Starring Hrithik Roshan, Aishwarya Rai Bachchan, Sonu Sood, and Ila Arun. In Hindi with English subtitles. Rated PG.
History has been a hard sell in Bollywood in recent years, but the epic Jodhaa Akbar, starring A-listers Hrithik Roshan and Aishwarya Rai Bachchan, is hoping to change that with a mix of romance and chivalry. Despite a worthy effort by director Ashutosh Gowariker, the film only succeeds on the romance side.
Set during the Mughal era in India, the film recounts the legendary love between the only secular Muslim emperor, Akbar, and his beloved Jodhaa Bhai, a Hindu Rajput princess. Like many Hollywood epics, it takes liberties with historical facts and characters to rev up the drama.
The film opens with a 13-year-old Akbar, having been made king, leading his troops into battle as part of the Mughal dynasty’s push to gain a stranglehold on India. Having conquered much of the country, the adult Akbar (Roshan) begins to put his own mark on the land with a new, less violent, and reasonable approach to governance rooted less in Islamic religious dominance and more in pluralistic and secular society, allowing all faiths to flourish.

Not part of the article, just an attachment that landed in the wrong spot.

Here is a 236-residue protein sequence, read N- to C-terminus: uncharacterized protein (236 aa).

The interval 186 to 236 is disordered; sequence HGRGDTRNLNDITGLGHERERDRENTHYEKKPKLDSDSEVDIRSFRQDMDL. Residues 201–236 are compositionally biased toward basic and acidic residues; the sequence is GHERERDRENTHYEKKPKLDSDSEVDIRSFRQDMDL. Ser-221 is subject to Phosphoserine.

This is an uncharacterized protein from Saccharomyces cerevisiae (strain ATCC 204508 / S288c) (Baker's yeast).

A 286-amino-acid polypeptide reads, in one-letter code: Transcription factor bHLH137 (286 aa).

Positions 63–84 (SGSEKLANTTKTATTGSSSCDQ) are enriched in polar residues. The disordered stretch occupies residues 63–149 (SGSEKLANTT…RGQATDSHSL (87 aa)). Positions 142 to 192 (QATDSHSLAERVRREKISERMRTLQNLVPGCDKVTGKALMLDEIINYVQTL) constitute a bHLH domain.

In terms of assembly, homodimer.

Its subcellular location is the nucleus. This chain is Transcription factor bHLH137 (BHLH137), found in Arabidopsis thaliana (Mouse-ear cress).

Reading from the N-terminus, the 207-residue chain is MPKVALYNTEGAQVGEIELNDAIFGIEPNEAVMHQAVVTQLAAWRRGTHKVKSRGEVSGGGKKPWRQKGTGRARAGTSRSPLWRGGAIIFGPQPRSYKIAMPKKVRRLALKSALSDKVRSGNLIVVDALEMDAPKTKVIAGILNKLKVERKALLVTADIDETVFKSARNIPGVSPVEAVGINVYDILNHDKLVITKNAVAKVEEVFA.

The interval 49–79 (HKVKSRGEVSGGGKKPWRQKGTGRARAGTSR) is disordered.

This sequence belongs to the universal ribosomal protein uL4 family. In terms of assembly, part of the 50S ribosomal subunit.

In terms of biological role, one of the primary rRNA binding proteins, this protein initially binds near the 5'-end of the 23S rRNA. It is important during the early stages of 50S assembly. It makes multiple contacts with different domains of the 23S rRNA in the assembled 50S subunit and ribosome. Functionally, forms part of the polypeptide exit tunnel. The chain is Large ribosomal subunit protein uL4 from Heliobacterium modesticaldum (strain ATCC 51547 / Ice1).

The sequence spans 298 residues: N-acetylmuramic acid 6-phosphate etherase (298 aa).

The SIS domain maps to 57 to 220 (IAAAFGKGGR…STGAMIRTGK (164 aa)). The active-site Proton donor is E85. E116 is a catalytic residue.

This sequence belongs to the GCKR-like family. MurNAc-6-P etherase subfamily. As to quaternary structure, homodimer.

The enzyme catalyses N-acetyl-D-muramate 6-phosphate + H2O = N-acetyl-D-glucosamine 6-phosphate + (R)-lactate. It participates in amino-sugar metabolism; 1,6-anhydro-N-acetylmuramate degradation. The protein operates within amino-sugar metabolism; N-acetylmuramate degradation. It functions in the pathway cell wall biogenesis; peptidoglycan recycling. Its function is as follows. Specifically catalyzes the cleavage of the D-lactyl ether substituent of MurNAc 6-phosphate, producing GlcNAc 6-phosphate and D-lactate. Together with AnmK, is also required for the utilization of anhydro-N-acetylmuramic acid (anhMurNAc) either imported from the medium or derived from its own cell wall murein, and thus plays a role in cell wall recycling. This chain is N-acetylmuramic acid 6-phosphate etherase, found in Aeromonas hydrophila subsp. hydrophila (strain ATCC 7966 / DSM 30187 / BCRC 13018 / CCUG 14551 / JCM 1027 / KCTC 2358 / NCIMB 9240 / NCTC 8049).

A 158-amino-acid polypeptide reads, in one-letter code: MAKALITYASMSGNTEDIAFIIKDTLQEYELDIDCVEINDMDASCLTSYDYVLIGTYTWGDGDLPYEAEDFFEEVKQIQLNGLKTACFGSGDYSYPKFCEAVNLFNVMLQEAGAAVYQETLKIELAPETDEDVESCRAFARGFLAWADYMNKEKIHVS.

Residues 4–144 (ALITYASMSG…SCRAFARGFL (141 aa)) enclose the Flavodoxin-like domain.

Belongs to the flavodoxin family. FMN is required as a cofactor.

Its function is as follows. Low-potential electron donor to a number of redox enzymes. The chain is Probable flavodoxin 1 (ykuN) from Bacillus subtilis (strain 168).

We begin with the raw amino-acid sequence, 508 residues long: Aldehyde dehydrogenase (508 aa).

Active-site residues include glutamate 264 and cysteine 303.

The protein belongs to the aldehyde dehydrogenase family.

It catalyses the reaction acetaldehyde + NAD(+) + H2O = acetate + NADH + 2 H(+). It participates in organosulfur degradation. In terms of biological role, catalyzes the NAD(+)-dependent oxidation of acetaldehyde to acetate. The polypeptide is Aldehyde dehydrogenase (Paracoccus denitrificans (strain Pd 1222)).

History says this approach came from Akbar’s love for Jodhaa (Rai Bachchan), a beautiful, sensual, yet tough-as-nails and virtuous woman. Despite having been used as bait by the Rajput Hindu kingdom to forge a peaceful alliance with the powerful Muslim king, she demands to be allowed to keep her Hindu identity. She also refuses to consummate their arranged marriage until he has won her heart.
There’s great chemistry between superstars Roshan and Rai Bachchan. Their solid performances bring home Jodhaa Akbar’s saga of star-crossed lovers. Although this isn’t a heavily dance-oriented feature, the music by renowned composer A. R. Rahman is particularly effective during a song and dance sequence in the Sufi style.
There’s also a message for today’s India, marred by communal violence between the now-dominant Hindus and minority Muslims. But judging by the vocal and violent opposition to the film from the Rajput Hindu community in some parts of India, it seems like history will teach us nothing!